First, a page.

The problem with soundcheck is that soundchecking is boring! Why should I have to show up hours before the show even starts? We just do ours before our set. Sure, it might interrupt the flow of the show, but it’s a small price to pay to see the Gnarly Shredderz.
Soundchecks are for chumps.
5. Miss the Other Bands’ Sets
First off, let me say that you’re under no obligation to watch the other bands. I’m sorry that I don’t want to watch your weak band. I didn’t I agree to watch anyone, and I’m on a tour with new support acts every night. How could I possibly have enough interest in them all?
I do, however, expect you to watch my band. You guys could learn a lot, and I’ll be upset if I don’t see you cheering for us in the crowd.
6. Drink… a Lot
Get drunk. It’s what rock stars do, and if you’re going to play a rock-star set, then it’s probably a great idea to do a bunch of shots while you’re hanging out backstage. I mean, Slash was constantly wasted, and he could really rip it! Your bandmates will understand that if you start making mistakes it’s because of the alcohol, not you, and they’ll be cool with it.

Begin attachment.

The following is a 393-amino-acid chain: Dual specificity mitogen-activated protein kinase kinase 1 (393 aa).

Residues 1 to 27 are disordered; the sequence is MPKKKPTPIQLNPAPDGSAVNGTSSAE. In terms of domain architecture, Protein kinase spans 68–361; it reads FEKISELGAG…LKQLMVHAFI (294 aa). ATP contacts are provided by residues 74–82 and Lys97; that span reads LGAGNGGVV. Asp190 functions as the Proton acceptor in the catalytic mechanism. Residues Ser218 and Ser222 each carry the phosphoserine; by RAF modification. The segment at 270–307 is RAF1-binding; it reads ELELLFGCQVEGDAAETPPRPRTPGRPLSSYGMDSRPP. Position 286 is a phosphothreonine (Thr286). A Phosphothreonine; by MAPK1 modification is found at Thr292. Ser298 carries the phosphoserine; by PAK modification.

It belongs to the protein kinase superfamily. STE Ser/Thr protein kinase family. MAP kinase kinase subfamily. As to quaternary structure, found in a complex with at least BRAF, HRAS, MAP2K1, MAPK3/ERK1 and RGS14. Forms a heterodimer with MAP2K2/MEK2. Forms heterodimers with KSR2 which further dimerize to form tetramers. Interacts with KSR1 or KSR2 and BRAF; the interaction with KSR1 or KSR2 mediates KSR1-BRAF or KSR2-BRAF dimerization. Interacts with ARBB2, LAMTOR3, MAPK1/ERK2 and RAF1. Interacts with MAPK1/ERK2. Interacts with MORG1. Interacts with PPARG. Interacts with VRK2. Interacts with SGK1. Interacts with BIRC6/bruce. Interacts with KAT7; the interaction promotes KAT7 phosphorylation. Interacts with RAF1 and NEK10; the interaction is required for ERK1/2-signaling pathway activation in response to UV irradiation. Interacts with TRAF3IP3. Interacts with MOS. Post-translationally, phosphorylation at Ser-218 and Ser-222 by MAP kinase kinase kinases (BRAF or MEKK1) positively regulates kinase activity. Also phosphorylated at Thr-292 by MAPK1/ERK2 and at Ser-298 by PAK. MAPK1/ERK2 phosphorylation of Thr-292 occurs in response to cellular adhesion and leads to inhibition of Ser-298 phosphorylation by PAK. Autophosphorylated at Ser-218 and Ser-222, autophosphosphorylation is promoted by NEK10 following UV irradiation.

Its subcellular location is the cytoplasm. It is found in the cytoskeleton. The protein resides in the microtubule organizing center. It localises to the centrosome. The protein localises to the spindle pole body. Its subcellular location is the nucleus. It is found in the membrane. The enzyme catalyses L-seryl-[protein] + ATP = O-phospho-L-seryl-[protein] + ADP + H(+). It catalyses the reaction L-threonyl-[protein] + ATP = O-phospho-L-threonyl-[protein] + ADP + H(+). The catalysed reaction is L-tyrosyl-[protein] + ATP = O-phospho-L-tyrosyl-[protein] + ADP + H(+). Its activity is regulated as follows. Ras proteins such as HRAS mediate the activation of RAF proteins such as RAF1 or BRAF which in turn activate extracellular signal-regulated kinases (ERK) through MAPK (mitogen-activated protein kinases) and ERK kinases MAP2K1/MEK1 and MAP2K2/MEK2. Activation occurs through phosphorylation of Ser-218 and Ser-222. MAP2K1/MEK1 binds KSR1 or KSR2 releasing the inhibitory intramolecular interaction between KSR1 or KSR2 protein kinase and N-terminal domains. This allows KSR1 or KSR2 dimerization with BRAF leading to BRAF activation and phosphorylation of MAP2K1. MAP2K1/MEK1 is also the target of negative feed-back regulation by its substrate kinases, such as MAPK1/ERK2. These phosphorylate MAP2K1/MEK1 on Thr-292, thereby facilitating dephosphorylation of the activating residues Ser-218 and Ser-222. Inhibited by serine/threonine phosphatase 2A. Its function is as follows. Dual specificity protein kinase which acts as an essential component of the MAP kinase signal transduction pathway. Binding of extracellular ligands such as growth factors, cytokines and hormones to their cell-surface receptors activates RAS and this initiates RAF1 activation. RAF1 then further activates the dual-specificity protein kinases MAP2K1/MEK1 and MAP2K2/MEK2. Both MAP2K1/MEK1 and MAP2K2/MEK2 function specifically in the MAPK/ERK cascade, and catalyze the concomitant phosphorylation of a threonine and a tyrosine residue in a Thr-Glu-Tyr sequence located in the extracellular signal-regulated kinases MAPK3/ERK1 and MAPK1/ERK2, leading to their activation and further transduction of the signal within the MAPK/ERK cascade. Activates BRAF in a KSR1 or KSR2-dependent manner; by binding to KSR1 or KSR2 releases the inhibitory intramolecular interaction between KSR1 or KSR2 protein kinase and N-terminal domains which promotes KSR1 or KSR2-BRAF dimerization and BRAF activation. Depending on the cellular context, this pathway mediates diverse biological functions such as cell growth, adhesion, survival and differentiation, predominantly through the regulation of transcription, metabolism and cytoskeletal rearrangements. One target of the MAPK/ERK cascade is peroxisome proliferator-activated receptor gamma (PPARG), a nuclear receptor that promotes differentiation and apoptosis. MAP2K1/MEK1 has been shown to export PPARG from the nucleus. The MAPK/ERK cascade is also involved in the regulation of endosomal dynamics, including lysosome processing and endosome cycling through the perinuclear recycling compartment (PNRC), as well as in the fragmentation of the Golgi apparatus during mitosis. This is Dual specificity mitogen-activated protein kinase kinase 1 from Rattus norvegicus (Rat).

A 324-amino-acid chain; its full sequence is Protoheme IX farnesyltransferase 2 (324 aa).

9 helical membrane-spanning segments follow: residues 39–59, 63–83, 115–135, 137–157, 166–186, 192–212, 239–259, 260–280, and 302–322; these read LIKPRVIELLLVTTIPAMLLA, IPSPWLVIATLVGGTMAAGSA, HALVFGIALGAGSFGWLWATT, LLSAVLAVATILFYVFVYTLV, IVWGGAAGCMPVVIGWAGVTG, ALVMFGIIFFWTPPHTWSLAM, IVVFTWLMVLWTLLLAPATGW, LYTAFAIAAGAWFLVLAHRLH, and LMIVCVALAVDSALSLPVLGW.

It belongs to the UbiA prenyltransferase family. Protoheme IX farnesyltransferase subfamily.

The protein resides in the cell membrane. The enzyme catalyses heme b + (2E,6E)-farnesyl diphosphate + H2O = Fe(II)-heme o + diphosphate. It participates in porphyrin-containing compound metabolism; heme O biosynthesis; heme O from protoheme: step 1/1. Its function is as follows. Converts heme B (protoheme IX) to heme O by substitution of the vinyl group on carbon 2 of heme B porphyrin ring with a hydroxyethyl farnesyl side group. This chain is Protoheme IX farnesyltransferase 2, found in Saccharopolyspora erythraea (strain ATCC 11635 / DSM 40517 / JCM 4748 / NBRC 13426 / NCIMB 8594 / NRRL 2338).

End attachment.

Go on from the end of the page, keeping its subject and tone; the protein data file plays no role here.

+ Learn more on Soundfly: Thinking of taking your show on the road? Learn how to book, manage, and promote DIY tours with our free course Touring on a Shoestring!
7. Hit on All the Women
If a girl is hanging out with the band, she’s probably just there to sell merch or is someone’s girlfriend. There’s really no need to talk to her unless you want to hit on her, which is why she’s really there. And if that woman is in the band, even if she’s the lead singer, she probably isn’t the band leader or the person who does the booking. Women aren’t real musicians anyway.